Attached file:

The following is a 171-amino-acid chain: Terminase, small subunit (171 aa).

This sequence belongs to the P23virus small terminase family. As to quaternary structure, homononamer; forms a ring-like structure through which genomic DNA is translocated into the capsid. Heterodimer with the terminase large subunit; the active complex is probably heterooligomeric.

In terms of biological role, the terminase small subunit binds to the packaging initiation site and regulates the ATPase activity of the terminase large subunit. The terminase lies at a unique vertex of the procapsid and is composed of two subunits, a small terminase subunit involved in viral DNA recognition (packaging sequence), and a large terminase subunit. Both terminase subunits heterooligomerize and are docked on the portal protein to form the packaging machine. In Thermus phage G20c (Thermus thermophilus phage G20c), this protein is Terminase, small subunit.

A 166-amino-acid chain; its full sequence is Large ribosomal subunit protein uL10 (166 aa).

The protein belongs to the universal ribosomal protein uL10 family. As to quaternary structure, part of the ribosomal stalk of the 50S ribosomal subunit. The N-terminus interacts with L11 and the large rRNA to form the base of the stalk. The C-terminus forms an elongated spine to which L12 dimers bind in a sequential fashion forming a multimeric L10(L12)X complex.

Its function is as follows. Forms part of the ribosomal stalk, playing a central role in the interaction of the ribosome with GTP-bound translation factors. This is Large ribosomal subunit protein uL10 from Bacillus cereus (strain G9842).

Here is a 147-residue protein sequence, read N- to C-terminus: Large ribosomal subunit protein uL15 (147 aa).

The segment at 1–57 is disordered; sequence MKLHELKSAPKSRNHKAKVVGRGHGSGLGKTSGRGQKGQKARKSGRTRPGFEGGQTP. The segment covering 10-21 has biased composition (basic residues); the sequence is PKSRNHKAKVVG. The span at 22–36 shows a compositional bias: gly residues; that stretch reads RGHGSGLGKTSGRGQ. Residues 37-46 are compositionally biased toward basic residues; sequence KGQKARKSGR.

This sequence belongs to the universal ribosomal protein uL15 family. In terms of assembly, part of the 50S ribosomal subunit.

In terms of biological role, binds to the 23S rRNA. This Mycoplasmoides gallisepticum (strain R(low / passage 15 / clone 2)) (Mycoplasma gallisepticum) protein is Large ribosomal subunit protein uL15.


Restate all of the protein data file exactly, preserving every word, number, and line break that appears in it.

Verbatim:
The following is a 171-amino-acid chain: Terminase, small subunit (171 aa).

This sequence belongs to the P23virus small terminase family. As to quaternary structure, homononamer; forms a ring-like structure through which genomic DNA is translocated into the capsid. Heterodimer with the terminase large subunit; the active complex is probably heterooligomeric.

In terms of biological role, the terminase small subunit binds to the packaging initiation site and regulates the ATPase activity of the terminase large subunit. The terminase lies at a unique vertex of the procapsid and is composed of two subunits, a small terminase subunit involved in viral DNA recognition (packaging sequence), and a large terminase subunit. Both terminase subunits heterooligomerize and are docked on the portal protein to form the packaging machine. In Thermus phage G20c (Thermus thermophilus phage G20c), this protein is Terminase, small subunit.

A 166-amino-acid chain; its full sequence is Large ribosomal subunit protein uL10 (166 aa).

The protein belongs to the universal ribosomal protein uL10 family. As to quaternary structure, part of the ribosomal stalk of the 50S ribosomal subunit. The N-terminus interacts with L11 and the large rRNA to form the base of the stalk. The C-terminus forms an elongated spine to which L12 dimers bind in a sequential fashion forming a multimeric L10(L12)X complex.

Its function is as follows. Forms part of the ribosomal stalk, playing a central role in the interaction of the ribosome with GTP-bound translation factors. This is Large ribosomal subunit protein uL10 from Bacillus cereus (strain G9842).

Here is a 147-residue protein sequence, read N- to C-terminus: Large ribosomal subunit protein uL15 (147 aa).

The segment at 1–57 is disordered; sequence MKLHELKSAPKSRNHKAKVVGRGHGSGLGKTSGRGQKGQKARKSGRTRPGFEGGQTP. The segment covering 10-21 has biased composition (basic residues); the sequence is PKSRNHKAKVVG. The span at 22–36 shows a compositional bias: gly residues; that stretch reads RGHGSGLGKTSGRGQ. Residues 37-46 are compositionally biased toward basic residues; sequence KGQKARKSGR.

This sequence belongs to the universal ribosomal protein uL15 family. In terms of assembly, part of the 50S ribosomal subunit.

In terms of biological role, binds to the 23S rRNA. This Mycoplasmoides gallisepticum (strain R(low / passage 15 / clone 2)) (Mycoplasma gallisepticum) protein is Large ribosomal subunit protein uL15.